A Bedouin Experience

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Feynan, Jordan

Tonight I had one of those kinds of experiences that I wll never be able to properly capture in writing and I missed in photos.

I arrived at Feynan EcoLodge, and I already knew it would be a great experience. It’s an RSCN project located in the middle of a Bedouin community in a very remote area.


feynan eco lodge

A true commitment to its cause, the site is lit only with candles (except the washrooms which run on solar power) and water is poured from filtered jugs rather than plastic, but it also a source of employment for locals as they work  and supply the lodge with everything from transportation to food.

After arriving Nabil the manager took me through the area to show the archeological finds. The area has been home to many cultures including Byzantine time, archeologists are only now uncovering some of the remains of the city and its inhabitants.

It is believed that before the Romans accepted Catholicism that they sent converts here to be slaves in the copper mines.


feynan jordan

After dinner Achmed, who works there asked if I wanted to learn how to make Bedouin coffee, something Mahmoud previously told me was reserved for special occasions so no amount of jet lag would allow me to turn this down.

What made it particularly special was knowing this culture will not survive. In time the Bedouin society will fade as younger generations move into cities, no longer wanting the Bedouin lifestyle. Achmed took me to his father’s tent and proceeded to show me how blend it with a mortar and pestle and roast it over the open fire.


I’m sorry. There are no photos.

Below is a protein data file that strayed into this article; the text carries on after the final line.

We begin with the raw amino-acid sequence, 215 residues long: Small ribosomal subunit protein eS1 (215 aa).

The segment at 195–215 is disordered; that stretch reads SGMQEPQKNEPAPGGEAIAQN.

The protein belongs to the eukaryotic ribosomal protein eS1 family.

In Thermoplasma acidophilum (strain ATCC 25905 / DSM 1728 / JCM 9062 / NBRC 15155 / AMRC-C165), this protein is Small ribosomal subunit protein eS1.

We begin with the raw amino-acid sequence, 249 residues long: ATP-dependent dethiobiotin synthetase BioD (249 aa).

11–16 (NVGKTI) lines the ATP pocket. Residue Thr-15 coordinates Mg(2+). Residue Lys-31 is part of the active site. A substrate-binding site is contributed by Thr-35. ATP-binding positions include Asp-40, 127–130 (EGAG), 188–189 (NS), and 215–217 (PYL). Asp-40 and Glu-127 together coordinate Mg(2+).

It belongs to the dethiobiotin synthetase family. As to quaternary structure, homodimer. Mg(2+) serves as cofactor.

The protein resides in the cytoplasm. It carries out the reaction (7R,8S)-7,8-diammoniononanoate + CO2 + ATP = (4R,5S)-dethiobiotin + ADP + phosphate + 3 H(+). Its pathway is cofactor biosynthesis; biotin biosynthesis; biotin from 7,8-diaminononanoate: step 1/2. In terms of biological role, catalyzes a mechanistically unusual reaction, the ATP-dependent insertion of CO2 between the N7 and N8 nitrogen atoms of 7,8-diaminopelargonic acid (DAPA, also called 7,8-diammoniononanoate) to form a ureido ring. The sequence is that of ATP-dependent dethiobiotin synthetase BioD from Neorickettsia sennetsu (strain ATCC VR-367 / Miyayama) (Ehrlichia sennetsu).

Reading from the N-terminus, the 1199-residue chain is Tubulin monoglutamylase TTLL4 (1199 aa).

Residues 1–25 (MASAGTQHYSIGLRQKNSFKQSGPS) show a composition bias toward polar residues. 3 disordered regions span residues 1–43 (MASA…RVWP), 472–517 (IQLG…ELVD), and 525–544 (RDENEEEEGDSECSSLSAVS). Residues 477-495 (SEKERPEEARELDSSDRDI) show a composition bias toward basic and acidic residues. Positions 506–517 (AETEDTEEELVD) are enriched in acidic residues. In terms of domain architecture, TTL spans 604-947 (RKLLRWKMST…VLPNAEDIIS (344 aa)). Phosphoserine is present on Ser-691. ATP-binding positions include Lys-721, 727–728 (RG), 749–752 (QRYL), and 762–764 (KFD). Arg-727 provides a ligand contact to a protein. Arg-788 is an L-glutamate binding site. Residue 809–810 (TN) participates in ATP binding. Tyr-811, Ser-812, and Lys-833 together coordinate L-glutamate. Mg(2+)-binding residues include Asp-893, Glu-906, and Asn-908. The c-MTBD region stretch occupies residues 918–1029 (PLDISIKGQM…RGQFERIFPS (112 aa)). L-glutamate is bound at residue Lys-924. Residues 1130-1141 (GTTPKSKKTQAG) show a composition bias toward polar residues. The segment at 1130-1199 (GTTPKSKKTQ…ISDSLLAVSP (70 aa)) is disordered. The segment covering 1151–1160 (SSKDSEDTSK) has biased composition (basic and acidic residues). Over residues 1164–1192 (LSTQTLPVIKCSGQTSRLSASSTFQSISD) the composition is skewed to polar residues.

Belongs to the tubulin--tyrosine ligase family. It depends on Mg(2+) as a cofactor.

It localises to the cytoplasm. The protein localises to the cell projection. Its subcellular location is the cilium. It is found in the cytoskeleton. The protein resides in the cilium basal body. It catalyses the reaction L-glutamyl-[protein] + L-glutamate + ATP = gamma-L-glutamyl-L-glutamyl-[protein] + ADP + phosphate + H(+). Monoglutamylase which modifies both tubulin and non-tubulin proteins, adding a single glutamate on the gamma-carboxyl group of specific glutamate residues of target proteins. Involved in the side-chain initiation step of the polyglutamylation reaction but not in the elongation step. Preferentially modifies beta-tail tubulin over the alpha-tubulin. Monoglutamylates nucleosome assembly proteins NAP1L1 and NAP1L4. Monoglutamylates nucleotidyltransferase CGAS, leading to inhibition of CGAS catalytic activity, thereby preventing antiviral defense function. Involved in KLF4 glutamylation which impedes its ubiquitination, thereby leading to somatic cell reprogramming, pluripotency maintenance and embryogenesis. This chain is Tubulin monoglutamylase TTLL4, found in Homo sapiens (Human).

I just wanted to be in the moment. I kept my camera aside, I didn’t want a barrier of actually experiencing this. But I can share this, the night was special but I also made a huge mistake.


I sat with my legs stretched out.


Having the bottom of your feet is a huge insult, especially when toward your host. Nabil corrected me and I was horrified. But instead of ruining the night they shared other elements of coffee etiquette:


How to know who to serve first in a circle.

What direction to serve (right)

How to take the tea (right hand only)

How to refuse more tea (shaking the cup)

How much tea you are allowed (3 cups)


Achmed’s father then told stories, which Mahmoud and Nabil kindly translated, about the politics behind tea. How one man tried to fool another who claimed they were an expert taste tester, how two warring tribes will come together with tea and how it plays out. How revenge or assassination can be planned through tea.

He recited poems and told stories and I understood nothing. But I sat in wonder just happy to be part of it all.

It was one of those moments you are lucky to experience.

I don’t have photos to share of the coffee but I do have a memory that will stay with me forever.


Looking for a Bedouin experience? Check out Lindsay’s Wadi Rum Camp.



Disclosure: I was a guest of the Jordan Tourism Board, they did not request that I write a favourable review or regret that I didn’t take just one photo to preserve the memory.